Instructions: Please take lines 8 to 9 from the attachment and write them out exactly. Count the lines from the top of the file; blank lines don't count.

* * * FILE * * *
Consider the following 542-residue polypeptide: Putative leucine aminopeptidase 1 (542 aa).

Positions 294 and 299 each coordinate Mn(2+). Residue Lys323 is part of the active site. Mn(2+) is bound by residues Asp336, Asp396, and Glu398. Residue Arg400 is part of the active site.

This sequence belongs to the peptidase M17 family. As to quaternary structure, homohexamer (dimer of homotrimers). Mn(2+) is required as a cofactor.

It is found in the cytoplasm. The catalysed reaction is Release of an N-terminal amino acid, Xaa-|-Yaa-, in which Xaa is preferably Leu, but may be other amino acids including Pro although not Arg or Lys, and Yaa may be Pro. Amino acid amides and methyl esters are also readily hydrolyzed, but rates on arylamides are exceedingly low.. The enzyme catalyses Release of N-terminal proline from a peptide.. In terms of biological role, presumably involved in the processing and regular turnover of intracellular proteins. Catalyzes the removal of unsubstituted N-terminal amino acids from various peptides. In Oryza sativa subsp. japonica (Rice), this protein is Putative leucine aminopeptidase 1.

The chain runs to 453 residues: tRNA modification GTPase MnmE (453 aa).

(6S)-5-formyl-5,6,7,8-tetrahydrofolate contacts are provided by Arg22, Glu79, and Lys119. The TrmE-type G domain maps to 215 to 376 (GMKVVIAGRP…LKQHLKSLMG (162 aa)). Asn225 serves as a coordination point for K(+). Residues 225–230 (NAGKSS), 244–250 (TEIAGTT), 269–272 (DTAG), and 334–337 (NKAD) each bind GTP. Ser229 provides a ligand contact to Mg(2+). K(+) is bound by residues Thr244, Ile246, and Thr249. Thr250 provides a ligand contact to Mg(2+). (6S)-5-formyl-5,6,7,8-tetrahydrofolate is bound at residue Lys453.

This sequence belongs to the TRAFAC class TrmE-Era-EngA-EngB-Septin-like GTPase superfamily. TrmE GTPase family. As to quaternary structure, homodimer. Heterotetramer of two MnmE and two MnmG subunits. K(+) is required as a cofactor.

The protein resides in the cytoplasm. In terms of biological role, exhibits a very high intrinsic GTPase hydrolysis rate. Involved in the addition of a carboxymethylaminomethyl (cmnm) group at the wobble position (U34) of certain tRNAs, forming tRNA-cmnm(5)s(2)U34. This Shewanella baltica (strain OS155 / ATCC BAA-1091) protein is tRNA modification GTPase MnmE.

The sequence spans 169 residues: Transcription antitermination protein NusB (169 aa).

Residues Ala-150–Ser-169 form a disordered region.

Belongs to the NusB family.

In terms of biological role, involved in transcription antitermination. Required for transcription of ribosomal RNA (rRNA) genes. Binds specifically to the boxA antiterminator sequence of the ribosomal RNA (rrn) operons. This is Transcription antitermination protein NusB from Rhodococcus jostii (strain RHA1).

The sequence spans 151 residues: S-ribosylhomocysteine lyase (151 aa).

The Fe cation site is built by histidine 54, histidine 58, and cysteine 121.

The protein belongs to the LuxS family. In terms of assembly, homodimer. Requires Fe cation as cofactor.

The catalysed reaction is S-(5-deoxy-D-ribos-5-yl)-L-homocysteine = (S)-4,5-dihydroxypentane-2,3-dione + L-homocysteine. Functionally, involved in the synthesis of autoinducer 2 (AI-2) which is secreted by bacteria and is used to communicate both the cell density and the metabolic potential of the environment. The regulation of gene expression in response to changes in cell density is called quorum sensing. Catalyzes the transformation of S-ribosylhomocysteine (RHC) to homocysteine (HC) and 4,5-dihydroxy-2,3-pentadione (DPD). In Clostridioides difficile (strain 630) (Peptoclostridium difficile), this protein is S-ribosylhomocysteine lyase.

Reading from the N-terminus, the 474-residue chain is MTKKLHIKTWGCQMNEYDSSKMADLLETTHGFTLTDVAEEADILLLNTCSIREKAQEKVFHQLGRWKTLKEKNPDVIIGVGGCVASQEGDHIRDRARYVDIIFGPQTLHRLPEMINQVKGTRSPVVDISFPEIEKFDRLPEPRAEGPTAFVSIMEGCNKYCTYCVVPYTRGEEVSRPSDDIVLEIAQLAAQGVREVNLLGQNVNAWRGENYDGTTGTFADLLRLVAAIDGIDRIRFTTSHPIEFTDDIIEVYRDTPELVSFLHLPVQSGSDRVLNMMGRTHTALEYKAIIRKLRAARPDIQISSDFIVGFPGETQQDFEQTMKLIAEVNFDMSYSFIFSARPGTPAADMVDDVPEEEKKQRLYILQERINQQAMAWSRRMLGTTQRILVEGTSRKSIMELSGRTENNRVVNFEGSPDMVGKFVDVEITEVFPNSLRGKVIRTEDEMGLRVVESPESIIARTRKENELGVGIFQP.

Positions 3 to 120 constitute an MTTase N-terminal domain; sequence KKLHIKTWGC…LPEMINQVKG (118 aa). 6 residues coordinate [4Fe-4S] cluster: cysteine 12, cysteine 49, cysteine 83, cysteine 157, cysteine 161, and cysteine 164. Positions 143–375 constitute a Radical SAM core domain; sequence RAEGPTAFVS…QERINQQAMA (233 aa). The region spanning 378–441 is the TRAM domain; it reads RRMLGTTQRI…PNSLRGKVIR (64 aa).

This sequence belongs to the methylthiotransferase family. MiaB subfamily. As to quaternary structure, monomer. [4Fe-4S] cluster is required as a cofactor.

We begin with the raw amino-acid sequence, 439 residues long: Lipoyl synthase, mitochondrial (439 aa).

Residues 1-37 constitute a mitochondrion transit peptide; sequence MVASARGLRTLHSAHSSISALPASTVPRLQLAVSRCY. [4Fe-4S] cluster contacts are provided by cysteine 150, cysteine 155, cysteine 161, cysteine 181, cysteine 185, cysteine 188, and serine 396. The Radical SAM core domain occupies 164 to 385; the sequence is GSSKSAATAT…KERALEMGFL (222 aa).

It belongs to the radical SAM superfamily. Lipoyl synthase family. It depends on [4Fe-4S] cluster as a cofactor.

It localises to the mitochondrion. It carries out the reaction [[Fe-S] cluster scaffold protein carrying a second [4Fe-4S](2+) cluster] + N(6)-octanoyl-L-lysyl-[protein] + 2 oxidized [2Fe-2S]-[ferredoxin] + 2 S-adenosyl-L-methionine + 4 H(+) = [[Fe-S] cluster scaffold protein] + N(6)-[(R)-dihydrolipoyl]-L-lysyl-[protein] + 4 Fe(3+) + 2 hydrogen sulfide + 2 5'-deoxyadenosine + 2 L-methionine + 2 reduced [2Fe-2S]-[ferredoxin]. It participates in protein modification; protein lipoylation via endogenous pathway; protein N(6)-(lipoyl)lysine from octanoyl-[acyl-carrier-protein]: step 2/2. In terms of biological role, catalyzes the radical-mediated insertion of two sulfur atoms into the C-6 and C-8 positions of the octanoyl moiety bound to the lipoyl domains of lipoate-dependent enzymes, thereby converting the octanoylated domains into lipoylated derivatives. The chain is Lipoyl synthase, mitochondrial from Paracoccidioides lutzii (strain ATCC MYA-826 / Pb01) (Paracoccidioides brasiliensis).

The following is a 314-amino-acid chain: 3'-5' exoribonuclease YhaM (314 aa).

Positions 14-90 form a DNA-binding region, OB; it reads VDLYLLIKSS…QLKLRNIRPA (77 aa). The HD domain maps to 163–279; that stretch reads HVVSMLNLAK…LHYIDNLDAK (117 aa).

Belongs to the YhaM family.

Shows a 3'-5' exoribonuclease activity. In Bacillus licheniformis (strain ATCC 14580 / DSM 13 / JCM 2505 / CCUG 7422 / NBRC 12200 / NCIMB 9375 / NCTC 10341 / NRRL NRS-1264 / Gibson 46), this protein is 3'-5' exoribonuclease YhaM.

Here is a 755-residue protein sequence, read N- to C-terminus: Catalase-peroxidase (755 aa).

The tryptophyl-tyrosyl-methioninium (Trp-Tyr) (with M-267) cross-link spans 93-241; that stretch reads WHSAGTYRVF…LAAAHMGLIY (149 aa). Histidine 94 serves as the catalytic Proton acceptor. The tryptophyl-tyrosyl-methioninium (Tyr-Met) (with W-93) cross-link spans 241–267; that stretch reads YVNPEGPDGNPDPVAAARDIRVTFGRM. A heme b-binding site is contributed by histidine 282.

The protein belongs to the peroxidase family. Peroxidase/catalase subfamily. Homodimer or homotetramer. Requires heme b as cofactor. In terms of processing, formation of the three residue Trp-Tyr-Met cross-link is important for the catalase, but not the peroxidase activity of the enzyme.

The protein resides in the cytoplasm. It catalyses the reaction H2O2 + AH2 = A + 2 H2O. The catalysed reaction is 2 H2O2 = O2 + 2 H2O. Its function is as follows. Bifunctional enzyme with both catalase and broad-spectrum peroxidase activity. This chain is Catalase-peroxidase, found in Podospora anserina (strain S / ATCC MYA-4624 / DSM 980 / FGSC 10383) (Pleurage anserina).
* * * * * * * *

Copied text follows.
The protein resides in the cytoplasm. In terms of biological role, exhibits a very high intrinsic GTPase hydrolysis rate. Involved in the addition of a carboxymethylaminomethyl (cmnm) group at the wobble position (U34) of certain tRNAs, forming tRNA-cmnm(5)s(2)U34. This Shewanella baltica (strain OS155 / ATCC BAA-1091) protein is tRNA modification GTPase MnmE.

The sequence spans 169 residues: Transcription antitermination protein NusB (169 aa).